Again, the last few days were pretty tumultuous in the mobile world. Google themselves have first thrown the ‘where’s my gPhone’ question, only to reveal the Open Handset Alliance and the Android embedded operating system. Then, there have been reports of companies adopting the OS, of others refusing it. Also, the iPhone’s getting locked up yet again, and rumor has it that they (Apple, that is) are preparing to release a tablet. Last but not least at all, Nokia shows off a new tactile touchscreen technology which claims to realistically emulate the press of a button.
Read on for some more details, and quite a few links
Sooo.. Given my love for most of the things Apple, let’s begin with them. And, of course, the iPhone. Well, version 1.1.2 of their Darwin OS is awaiting release, and the UK iPhones will come preloaded with it. It does add a few fixes and new facilities (Rumor has it that there’ll be an external memory mode – allowing you to use the iPhone as a flash memory stick that is, and a voice recorder). But what’s not a rumor is that it will re-lock jailbreaked 1.1.1’s, and that it will of course stuff the exploit that allowed for the jailbreak in the first place.
Now for another interesting rumor: Asus, are said to have confirmed an upcoming iTablet or whatever it’ll be called. Asus have worked with Apple on MacBooks, in the past.
Then, there’s Google. They cleared all of the gPhone rumors and mystery by introducing the OHA or Open Handset Alliance, with pretty many mobile technology companies (Tech providers, manufacturers and operators – the list is right here, and presented Android.
Android is a new, open operating system. Based on a linux kernel (what else), it guarantees a very stable environment for all the applications. Following Google’s mentality, applications will not only be able to access all of the device’s functions, but also to seamlessly integrate with the Web. That’s good news, and very good news for those of us who have a flat data plan. Sadly, I’m sure that it’s not good news for the battery life.
Now, even if the information is still pretty new, there’s already a lot of debate going on. Why is that? Well, because the mobile operators aren’t that “open”-friendly. The open principle strongly opposes any operator’s philosophy of squeezing any available penny out of its customers. I’m pretty sure than Android will appear in very many flavors, created by companies, which will impose limitations aplenty: it will be very easy to change or add a few lines of code do that the device only runs applications bought from a certain operator, for instance. Thus, the door is open for lots of abuse. We can only hope that manufacturers and Google will manage to coerce the operators into not limiting the devices.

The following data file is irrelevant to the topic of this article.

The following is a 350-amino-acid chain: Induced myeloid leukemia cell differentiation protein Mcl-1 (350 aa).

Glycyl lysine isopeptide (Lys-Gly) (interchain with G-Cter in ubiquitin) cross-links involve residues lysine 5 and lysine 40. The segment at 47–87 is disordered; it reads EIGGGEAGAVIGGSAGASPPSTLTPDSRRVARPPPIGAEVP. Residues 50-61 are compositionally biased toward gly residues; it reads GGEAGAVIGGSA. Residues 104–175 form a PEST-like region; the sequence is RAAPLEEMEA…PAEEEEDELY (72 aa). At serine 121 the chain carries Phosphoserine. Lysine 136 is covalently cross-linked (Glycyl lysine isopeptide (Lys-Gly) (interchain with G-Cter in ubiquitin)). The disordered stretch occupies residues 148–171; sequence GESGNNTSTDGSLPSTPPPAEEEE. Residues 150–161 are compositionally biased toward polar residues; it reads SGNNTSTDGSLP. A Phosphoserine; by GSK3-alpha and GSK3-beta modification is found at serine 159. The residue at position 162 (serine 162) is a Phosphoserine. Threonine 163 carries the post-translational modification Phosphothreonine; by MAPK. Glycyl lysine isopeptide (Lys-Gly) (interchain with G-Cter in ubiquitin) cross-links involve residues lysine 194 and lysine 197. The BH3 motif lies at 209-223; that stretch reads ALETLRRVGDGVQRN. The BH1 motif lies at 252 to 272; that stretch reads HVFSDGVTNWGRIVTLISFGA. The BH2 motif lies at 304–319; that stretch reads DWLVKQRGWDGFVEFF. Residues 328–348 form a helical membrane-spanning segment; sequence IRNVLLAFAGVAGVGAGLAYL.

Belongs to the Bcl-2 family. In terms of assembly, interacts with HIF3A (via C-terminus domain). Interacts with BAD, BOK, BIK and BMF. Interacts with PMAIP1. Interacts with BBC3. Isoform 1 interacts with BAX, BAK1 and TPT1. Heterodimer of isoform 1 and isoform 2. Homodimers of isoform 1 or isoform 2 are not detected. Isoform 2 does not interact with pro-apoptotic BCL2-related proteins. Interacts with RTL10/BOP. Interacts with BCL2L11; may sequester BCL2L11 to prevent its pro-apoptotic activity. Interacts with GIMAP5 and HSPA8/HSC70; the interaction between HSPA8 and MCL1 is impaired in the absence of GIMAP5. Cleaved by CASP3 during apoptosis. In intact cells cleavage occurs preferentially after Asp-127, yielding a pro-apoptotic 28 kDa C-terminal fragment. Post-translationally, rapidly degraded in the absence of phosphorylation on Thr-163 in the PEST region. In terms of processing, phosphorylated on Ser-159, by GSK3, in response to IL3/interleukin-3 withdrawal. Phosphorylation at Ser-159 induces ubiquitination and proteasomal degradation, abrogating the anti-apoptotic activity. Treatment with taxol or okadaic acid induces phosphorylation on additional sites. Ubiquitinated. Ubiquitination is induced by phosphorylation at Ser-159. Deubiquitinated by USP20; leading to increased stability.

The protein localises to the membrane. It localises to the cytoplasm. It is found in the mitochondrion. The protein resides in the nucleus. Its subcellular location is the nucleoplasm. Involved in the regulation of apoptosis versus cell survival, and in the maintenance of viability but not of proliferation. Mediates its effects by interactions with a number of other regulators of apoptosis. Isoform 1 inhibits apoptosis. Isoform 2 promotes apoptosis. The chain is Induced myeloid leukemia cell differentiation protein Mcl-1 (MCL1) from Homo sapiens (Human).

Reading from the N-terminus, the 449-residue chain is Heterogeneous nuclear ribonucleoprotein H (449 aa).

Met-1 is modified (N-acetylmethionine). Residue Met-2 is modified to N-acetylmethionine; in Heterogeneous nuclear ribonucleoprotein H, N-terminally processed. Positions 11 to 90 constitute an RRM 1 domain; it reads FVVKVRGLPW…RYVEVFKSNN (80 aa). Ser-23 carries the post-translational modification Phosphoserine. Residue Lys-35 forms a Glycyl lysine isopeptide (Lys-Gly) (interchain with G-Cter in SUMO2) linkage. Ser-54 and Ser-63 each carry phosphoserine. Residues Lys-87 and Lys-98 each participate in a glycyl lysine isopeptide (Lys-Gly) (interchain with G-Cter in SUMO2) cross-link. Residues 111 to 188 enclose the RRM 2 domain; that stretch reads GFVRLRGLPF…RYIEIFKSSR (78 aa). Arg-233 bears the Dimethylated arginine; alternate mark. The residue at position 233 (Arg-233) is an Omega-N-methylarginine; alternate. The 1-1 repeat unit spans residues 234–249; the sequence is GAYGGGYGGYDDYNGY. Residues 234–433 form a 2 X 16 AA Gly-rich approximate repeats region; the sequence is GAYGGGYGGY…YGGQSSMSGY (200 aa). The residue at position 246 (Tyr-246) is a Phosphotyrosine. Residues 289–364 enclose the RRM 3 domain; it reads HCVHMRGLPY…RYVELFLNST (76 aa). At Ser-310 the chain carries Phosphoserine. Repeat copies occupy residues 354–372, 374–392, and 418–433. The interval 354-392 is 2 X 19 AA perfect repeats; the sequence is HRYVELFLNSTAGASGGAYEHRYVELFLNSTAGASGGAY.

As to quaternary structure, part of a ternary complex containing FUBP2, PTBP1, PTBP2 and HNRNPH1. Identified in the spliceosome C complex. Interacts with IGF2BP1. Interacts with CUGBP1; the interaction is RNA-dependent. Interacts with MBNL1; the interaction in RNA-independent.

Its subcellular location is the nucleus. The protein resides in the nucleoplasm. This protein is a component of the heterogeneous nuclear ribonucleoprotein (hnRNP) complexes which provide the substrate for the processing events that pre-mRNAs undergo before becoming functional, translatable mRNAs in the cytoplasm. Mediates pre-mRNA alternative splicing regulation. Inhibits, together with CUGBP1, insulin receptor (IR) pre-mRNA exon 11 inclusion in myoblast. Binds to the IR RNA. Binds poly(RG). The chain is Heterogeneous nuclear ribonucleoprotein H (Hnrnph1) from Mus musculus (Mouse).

Some might now ask “What about all the operators who’ve joined the alliance?”. Honestly, I have no idea. It really appeared strange to me.. Why would tyrannic carriers join a venture that proposes to finally give customers the advantage?.. I really really hope that it will be open and that carriers won’t start removing bits and pieces of freedom.
Now since we’ve hit the subject of devices, apparently HTC will be the first to offer us one, somewhere in the first half of 2008. Palm, who’ve been trying to create their own linux-based mobile operating system but repeatedly failed to deliver, said they wouldn’t be switching to Android. They will, still, integrate Google applications in their devices.
Surprisingly, Nokia haven’t ruled out the options of using Android. This is at least weird, given that they’ve put a lot of time and money in developing S60 for Symbian. And they’ve achieved quite a lot, but more on that immediately. Anyway, they are not part of the OHA. Neither are RIM or MSFT. Very understandable, given that they already have a successful OS out.
Now back to Nokia. Just in case you didn’t know, S60 is their Symbian UI, and they’ve been using it for quite some time in all of the more powerful devices, be it business or multimedia-oriented. It’s very powerful and stable, runs pretty quick and there are myriads of third party programs available for it, and right now I’m typing this text on a S60 powerhouse.
Now, in the post-iPhone time, they’ve been pretty much forced to unveil a new touch interface. It seems to be excellent (more on that here). But now they’ve added an icing on the cake: a brand new haptic feedback system, called “Haptikos”(“to touch” in Greek). This is very different from current systems, in that it gives local feedback and even the button press sensation. Red at Redferret’s been lucky enough to have a hands-on session with a demo unit and the impression was all but excellent. I, however still have complaints: for me, the main attraction of a physical keyboard is the ability to touch-type. It’s always pretty awkward to have to look at the phone whenever you need to dial, or write a text message or IM or anything. When will someone develop a technology that can also shape the screen’s surface to feel like a keyboard?
That’s when I’ll consider a touchscreen-only device. Until then, long live my rubbery QWERTY!
Here are some more links for the ones of you interested in the tiniest details:
- Open Handset Alliance
- Android: overview and FAQ
- Engadget’s live coverage of the announcement.
I wonder why new battery technology isn’t funded, created and released. This is today’s major problem with almost any device. I don’t want to have to carry power aids with me, be it additional power packs, or solar chargers or whatever. I just want a capacious battery!